Here in the East Bay, areas such as San Pablo, Rodeo, and Bay Point embody this phenomenon. According to Amerigis, San Pablo's tax base dropped more than 40 percent between 1993 and 1998, right in the middle of the boom years. Rodeo and Bay Point lost a significant percentage of their household tax capacity during the same period, while Oakland's grew modestly and Pleasanton's grew more than 18 percent. During the 1990s, the number of elementary students eligible for free lunch programs spiked in Pittsburg and West Contra Costa, even as it held steady in Oakland. All because middle-class families were leaving the older burbs behind for exurbs such as Hercules and American Canyon.
Wal-Mart has been one of the most dynamic engines of this trend all across the country. By placing Supercenters on the exurban fringe, the company has stimulated sprawl and helped wipe out older suburban shopping malls. One by one, anchor tenants such as Kmart and Albertsons have picked up and moved out, turning once-thriving malls into desiccated ghost towns. "Almost all the older suburbs in the US have dead malls in them," Orfield says. "That's really common. There are dead malls in almost every suburb in the US, because newer malls compete with them. And other cities compete with the older suburbs, especially in California, where sales tax is king. The richer suburbs almost always beat the poorer suburbs."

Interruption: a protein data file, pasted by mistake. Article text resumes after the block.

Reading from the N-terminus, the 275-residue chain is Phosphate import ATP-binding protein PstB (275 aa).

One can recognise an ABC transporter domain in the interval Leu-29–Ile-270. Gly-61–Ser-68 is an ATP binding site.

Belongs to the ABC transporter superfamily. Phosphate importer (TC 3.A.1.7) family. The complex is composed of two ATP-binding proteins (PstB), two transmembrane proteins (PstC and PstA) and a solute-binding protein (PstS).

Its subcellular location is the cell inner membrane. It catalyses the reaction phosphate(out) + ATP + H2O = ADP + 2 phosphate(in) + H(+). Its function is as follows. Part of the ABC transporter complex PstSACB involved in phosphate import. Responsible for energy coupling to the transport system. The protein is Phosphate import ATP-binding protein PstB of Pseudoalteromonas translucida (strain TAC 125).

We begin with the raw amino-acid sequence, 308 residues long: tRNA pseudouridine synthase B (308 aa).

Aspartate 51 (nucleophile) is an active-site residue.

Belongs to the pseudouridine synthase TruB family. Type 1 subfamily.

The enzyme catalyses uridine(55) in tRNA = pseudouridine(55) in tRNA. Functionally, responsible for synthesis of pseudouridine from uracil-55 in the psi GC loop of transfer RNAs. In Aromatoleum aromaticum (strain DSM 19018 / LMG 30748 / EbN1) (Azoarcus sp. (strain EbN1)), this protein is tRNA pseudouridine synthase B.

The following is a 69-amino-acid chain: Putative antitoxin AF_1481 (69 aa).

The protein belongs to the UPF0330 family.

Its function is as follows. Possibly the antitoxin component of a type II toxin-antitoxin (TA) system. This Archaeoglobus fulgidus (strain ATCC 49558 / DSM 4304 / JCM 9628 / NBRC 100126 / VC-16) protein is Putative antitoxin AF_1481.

When Albertsons moved out of the El Sobrante mall on Valley View Road two years ago, blight infected the facility with dismaying speed. Officials with the Richmond Redevelopment Agency worked to find a replacement store, but within months, people were dumping their garbage in the parking lot. RVs began to camp out at the mall. A fire damaged the old Albertsons site, and the few commercial tenants who haven't left are now on a month-to-month lease, waiting to see if a Walnut Creek developer will buy the land, tear down the mall, and replace one of El Sobrante's two commercial districts with, yes, more housing. In San Pablo, the El Portal shopping center never recovered when its grocery store anchor tenant moved out, and now it, too, is the site of multifamily housing, once again diminishing the variety of the tax base and setting the stage for more suburban blight.
You can't lay all this at Wal-Mart's doorstep, but there's no denying that the company has been among the most energetic catalysts of the silent suburban ghettos. This is why groups like the community-based organization ACORN have suddenly decided that Safeway is their best friend. According to Doug Bloch, an ACORN organizer who's running their new Bay Point office and has joined the anti-Wal-Mart campaign, the new army of suburban poor has no public transportation, no social services, no free legal aid, no health care clinics. All they have, he says, is their shopping malls.